0030:  ff ff ff ff ff ff ff ff ff ff ff ff ff ff ff ff   ................
0040:  ff ff ff ff ff ff ff ff ff ff                     ..........
Normal execution (SW 9000)

In this example, the following numbers have been added for illustration purpose:

  • 22 = Ki, to be used for RUN GSM ALGORITHM (COMP128v1)
  • 44 = ICCID, exported through EF.ICCID
  • 11 = IMSI, exported through EF.IMSI
  • ff = PLMN selector, exported through EF.PLMNsel

As you can also see, each of the file contents (except Ki) is prefixed with the file name + path and the length.

DF DF    EF EF   LEN    File content
3f 00    2f e2    0a    44 44 44 44 44 44 44 44 44 44
7f 20    6f 07    09    11 11 11 11 11 11 11 11 11
         6f 30    18    ff ff ff ff ff ff ff ff ff ff ff ff ff ff ff ff ff ff ff ff ff ff ff ff

it is thus likely that you can generate arbitrary files+content, as long as the format is correct.

EF 8f 0e: SMS parameters

The content of records in EF 8f 0e is used to generate the EF.SMSP (short message service parameters). It is a record-based file with a record length of 32 bytes. Records are numbered from 0x01 through 0x10

Reading this file works as follows:

(GSM, ISO 7816-4) > a0 a4 00 00  02  8f 0e
0000:  00 00 03 20 8f 0e 04 00 00 f0 44 01 02 01 32      ... ......D...2
Normal execution (SW 9000)
(GSM, ISO 7816-4) > a0 b2 01 04  32
0000:  3f 00 7f 10 6f 42 01 28 ff ff ff ff ff ff ff ff   ?...oB.(........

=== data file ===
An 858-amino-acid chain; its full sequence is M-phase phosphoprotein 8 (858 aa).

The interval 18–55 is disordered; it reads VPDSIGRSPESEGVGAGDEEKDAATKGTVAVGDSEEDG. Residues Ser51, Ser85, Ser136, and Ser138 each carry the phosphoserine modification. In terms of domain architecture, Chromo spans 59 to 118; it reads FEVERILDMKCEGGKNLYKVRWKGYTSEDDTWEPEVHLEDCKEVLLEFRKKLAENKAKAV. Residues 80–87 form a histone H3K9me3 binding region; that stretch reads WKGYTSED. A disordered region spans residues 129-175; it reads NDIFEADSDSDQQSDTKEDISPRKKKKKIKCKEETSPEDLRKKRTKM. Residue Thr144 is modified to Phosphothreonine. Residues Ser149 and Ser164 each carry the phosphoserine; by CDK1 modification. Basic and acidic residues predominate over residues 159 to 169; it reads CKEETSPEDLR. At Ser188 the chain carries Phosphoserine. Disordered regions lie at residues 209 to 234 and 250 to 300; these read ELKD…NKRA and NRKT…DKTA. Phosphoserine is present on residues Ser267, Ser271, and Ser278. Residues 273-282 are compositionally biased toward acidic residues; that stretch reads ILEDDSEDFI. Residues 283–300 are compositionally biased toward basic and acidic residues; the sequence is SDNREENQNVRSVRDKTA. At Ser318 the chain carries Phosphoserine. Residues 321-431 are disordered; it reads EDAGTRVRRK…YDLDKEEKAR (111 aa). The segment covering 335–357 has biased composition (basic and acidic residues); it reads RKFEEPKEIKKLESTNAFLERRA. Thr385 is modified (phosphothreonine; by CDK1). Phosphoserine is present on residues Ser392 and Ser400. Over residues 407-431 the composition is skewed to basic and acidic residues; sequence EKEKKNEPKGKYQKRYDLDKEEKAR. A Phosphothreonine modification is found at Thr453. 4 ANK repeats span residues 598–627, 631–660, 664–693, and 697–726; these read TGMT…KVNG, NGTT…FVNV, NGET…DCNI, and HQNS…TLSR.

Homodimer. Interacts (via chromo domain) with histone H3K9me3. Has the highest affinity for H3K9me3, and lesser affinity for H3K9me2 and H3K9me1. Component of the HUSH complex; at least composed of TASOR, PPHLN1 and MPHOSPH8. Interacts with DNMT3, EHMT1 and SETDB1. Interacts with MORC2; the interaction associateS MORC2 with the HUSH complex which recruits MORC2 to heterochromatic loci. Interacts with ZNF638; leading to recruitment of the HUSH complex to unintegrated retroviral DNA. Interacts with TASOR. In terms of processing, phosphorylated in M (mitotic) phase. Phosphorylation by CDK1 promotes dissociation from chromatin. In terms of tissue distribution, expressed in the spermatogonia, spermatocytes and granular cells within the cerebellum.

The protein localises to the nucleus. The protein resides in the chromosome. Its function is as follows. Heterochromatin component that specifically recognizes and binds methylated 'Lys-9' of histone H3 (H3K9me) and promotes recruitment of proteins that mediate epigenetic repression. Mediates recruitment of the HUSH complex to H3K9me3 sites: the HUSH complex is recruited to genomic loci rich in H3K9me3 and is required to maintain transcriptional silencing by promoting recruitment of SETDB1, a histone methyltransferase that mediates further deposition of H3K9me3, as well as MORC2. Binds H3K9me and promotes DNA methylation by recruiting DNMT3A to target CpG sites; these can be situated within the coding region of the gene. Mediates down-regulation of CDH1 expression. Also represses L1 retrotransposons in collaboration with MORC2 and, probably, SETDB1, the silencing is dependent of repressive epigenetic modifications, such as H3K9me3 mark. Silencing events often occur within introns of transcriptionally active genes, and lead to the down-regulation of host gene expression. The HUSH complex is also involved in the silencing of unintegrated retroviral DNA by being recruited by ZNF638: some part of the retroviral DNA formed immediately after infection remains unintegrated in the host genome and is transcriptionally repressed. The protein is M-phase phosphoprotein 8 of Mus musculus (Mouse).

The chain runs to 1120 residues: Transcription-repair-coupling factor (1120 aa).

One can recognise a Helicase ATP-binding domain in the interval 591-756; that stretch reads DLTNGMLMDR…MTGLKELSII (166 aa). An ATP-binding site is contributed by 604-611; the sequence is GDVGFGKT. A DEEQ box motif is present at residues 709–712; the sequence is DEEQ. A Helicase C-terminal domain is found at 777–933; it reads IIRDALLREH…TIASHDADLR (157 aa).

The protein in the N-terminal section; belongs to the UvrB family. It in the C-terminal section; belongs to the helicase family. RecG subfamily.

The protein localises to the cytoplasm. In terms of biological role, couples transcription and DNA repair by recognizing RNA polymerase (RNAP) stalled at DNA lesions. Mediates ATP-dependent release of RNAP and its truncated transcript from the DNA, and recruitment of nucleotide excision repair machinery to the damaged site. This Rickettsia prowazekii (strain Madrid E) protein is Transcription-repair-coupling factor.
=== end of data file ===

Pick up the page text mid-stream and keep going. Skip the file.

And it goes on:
0010:  ff ff ff ff fd ff ff ff ff ff ff ff ff ff ff ff   ................
0020:  ff 08 91 33 33 33 33 33 33 33 33 33 33 ff ff ff   ...3333333333...
0030:  ff ff                                             ..
Normal execution (SW 9000)

The content seems to be similar to the previous file but targeted at record based EFs:

  • 3f 00 is the MF
  • 7f 10 is DF.telecom
  • 6f 42 is EF.SMSP
  • 01 is the record number
  • 28 is the record length

The included USB Reader

The 16-in-1 cards include a small USB-key SIM card reader in a transparent plastic case.

This reader follows a so-called Phoenix design, in which a 3.579 MHz crystal is used in combination with two inverters of a 74HC08 to clock the card, while two other inverters and a transistor are used to connect the data line to a RS232 port. The schematics are probably very close to http://www.circuitsarchive.org/index.php/SmartCard_PC_Serial_Reader_/_Writer_%28Phoenix%29

The reader included with the 16-in-1 SIM card also accomodates a Prolific PL-2303 USB to RS232 converter. It will thus show up as a regular serial port on any operating system.

There's a small switch on the side of the key, it select between two crytal frequencies:

  • 3.579 MHz leading to a 9600 baudrate when the switch is away from the USB plug (i.e. the switch needs to be closer to the SIM than to the USB plug)
  • 7.2 MHz leading to a 19200 baudrate when the switch is towards' the USB plug.

For best compatibility both with existing software and with 'slow' cards, select the 9600 baudrate.

You can use the following open source tools for using the reader:

Last modified 4 years ago Last modified on Dec 27, 2009, 8:54:45 AM